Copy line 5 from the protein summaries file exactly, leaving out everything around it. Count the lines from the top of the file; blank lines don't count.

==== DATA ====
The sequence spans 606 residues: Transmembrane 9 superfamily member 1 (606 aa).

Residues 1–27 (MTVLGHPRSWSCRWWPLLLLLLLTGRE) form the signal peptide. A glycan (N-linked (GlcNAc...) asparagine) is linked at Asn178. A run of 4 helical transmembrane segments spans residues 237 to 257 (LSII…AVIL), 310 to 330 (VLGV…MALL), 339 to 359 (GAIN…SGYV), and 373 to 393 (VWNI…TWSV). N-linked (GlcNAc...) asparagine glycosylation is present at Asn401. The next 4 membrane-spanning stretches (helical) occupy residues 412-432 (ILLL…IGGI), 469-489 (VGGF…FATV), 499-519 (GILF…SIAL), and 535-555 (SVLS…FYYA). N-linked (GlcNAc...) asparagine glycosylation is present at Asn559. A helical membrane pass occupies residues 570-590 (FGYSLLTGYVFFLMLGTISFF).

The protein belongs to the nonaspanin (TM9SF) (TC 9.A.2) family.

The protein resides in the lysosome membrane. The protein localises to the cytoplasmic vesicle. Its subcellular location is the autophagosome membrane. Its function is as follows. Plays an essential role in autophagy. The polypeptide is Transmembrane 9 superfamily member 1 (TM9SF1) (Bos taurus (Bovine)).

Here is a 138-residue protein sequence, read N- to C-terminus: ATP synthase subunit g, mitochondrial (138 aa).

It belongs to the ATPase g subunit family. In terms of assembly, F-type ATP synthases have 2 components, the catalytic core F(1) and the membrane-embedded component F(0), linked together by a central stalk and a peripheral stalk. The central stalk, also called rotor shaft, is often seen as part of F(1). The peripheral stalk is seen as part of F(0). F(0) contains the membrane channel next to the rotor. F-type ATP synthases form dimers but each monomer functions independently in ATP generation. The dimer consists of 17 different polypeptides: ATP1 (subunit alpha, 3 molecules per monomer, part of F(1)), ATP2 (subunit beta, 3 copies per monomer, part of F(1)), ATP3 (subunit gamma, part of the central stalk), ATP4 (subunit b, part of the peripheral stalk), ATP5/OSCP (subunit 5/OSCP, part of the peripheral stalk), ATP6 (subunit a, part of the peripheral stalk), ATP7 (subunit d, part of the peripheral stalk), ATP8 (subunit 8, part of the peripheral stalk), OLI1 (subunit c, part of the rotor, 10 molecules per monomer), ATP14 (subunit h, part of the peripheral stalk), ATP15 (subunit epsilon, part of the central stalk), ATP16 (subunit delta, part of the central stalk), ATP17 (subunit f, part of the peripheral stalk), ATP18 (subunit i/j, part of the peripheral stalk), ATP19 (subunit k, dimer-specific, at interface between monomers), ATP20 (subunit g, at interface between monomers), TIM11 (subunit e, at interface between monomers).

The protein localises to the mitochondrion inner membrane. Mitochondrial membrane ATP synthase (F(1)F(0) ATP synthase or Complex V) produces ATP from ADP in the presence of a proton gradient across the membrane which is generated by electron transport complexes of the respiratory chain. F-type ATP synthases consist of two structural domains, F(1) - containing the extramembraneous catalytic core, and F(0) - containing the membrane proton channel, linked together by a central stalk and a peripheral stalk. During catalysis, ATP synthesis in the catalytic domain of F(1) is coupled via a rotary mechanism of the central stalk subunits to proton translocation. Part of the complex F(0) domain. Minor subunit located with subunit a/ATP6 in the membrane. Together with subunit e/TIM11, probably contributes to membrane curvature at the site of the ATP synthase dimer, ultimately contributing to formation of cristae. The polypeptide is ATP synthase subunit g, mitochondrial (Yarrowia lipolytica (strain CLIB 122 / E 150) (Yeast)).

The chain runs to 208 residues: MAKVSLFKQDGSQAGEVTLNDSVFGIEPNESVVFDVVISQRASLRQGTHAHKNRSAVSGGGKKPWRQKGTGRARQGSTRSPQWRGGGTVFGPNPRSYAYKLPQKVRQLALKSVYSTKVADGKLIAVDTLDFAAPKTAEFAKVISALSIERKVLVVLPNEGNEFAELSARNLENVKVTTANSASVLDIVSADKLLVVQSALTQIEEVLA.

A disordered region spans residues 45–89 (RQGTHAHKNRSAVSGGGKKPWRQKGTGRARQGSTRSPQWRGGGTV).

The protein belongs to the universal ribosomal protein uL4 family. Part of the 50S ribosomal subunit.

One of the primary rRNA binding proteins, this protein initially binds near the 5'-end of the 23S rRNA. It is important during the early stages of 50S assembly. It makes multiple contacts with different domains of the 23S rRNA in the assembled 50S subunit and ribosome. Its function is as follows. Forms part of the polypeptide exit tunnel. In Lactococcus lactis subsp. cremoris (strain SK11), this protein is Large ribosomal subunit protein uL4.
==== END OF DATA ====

Here is a 138-residue protein sequence, read N- to C-terminus: ATP synthase subunit g, mitochondrial (138 aa).